CARUTHERSVILLE, Mo. -- Reversing work on the St. John's Bayou-New Madrid Floodway Project is "a shame -- a waste of taxpayer dollars," according to the project's sponsors.
Furg Hunter, a supervisor for the St. Johns Levee and Drainage District, the local sponsors for the St. John's Bayou-New Madrid Floodway Project, spoke about efforts to see the project through and expressed frustrations at the waste of reversing work during a public meeting March 30 in Caruthersville.
The meeting was one of four held by the Mississippi River Commission during its annual high-water inspection trip aboard the Motor Vessel Mississippi.
Hunter recalled the ruling by the U.S. District Court for the District of Columbia in September 2007 ordering the U.S. Army Corps of Engineers to halt work on the St. John's Bayou-New Madrid Floodway Project and restore the area to how it was before they started.
Hunter said the St. Johns Levee and Drainage District's board first decided that the project, which would close the gap between the setback and frontline levees in the New Madrid floodway and install a pumping station there, is still viable.
The project was designed by the corps to protect the St. John's Bayou and New Madrid floodway areas from backwater flooding from the Mississippi River and to reduce headwater flooding around East Prairie, Mo.
While elected officials have already "expended a lot of political capital over the many years in helping us move this project forward," he said, both Sen. "Kit" Bond and Rep. Jo Ann Emerson "have agreed to work with us and to help us."
Hunter added they have also invited Sen. Claire McCaskill to come view the project and speak with leaders from communities it would have an impact on.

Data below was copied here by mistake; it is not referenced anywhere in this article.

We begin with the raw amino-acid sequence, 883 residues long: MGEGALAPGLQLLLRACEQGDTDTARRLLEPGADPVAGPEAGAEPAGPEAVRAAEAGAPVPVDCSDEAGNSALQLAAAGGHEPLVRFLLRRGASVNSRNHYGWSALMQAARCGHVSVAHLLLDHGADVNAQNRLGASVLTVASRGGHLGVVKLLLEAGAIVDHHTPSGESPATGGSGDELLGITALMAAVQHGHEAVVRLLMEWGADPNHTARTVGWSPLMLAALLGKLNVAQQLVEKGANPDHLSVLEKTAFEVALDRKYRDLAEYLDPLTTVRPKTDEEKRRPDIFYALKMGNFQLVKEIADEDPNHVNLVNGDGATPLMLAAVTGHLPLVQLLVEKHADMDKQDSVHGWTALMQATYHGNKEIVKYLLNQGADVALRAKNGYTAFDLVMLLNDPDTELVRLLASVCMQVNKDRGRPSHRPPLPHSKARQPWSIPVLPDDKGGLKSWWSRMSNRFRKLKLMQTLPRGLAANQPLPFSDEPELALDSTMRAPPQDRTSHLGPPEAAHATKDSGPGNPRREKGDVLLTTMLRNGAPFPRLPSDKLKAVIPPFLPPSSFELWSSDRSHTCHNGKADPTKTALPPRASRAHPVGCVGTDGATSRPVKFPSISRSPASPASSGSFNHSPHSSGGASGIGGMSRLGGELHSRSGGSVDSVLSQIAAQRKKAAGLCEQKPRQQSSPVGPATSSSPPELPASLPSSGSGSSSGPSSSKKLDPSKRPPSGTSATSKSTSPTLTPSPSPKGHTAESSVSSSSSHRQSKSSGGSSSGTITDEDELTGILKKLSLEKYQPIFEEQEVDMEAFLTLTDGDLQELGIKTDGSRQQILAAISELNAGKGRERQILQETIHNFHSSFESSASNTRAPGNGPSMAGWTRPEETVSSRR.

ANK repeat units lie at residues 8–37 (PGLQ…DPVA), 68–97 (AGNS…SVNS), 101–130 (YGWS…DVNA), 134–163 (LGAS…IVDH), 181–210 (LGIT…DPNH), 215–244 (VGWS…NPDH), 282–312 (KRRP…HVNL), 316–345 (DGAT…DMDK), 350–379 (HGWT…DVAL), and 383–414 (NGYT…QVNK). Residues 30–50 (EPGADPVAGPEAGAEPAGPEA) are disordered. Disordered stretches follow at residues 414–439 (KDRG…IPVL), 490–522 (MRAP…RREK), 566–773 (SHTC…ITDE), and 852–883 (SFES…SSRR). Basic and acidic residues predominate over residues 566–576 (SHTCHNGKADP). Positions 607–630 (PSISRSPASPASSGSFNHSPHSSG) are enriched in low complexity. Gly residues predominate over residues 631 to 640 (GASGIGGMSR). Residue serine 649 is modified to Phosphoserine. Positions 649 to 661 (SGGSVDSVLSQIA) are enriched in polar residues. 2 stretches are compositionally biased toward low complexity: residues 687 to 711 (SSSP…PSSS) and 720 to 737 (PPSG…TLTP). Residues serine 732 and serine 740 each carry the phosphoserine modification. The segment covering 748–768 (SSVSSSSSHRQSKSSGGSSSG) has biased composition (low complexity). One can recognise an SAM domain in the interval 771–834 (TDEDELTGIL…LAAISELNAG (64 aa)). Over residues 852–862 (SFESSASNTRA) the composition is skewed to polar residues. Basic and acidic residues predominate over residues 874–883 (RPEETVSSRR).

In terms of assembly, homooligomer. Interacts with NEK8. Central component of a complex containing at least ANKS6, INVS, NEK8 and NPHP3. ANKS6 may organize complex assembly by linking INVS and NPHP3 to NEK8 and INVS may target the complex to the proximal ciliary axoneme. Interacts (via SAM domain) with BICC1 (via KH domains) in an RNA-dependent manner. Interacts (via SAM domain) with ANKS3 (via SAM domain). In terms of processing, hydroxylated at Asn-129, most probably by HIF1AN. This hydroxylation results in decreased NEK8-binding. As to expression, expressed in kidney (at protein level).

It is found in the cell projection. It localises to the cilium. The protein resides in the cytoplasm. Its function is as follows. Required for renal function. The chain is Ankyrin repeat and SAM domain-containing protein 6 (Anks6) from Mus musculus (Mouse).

"Secondly we realize that the Corps of Engineers has a serious credibility problem at this point. The court not only criticized the lack of study of certain environmental elements but seriously questioned the Corps of Engineers' integrity in arriving at certain conclusions," Hunter said.
Hunter said that while the St. Johns District officials don't agree with the court, they felt that to overcome that attitude "a new approach will be necessary."
"We have asked the court to add a new layer of independent review for existing documentation as well as any additional studies that will be done," he said. "At the outset we realized this might have its risk: it's possible that the outcome may not be favorable or may require more studies that we would not like to see. However, we felt that such an independent review was the only way to satisfy this judge that there is no predetermined outcome."
Hunter said this review is in addition to independent review of the Corps' water projects required by Congress.
The St. Johns District has learned that various study models used by the Corps in project analysis must be certified and may be certified by a Corps district other than the Memphis District, Hunter said. As they have concerns that the certification process may not be a priority among other districts, Hunter said the board is requesting the Mississippi River Commission "inquire as to the timeline and deadlines by the Corps for this model certification."
Hunter said while they are pursuing new studies, the Corps' Memphis District is preparing to comply with the court's order and deconstruct $10 million worth of work that was already done on the St. John's Bayou-New Madrid Floodway Project.
"This is not site restoration, it is moving the dirt back where it was before the project started," Hunter said. "If we prevail, this will cost the taxpayers not only the $10 million already spent, but an additional $7 million to get it back to where it was. And if we are successful in our effort, we will have to spend another $10 million to get back to where we are today at this point. We think this is a big waste of taxpayer dollars."
Attempts to solve this problem, however, "have met with road blocks that defy common sense," he added. "The next time someone accuses those of us who support improvements to our water resources as 'pork barrel spending' you might point out what the federal judicial system and Congress have done with taxpayer dollars."
Hunter said they realize that the "Corps of Engineers' hands are tied." He said Col. Thomas Smith, commander of the Corps' Memphis District, and his staff have worked with the St. Johns board on finding ways to move forward and have maintained an unprecedented level of communication and participation in decision making process.
"We look forward to the next step that we hope will get this project under construction," Hunter said.
Mississippi River Commission members and Corps officials then discussed particulars related to the court's order to cease and reverse the project and the study model certification process.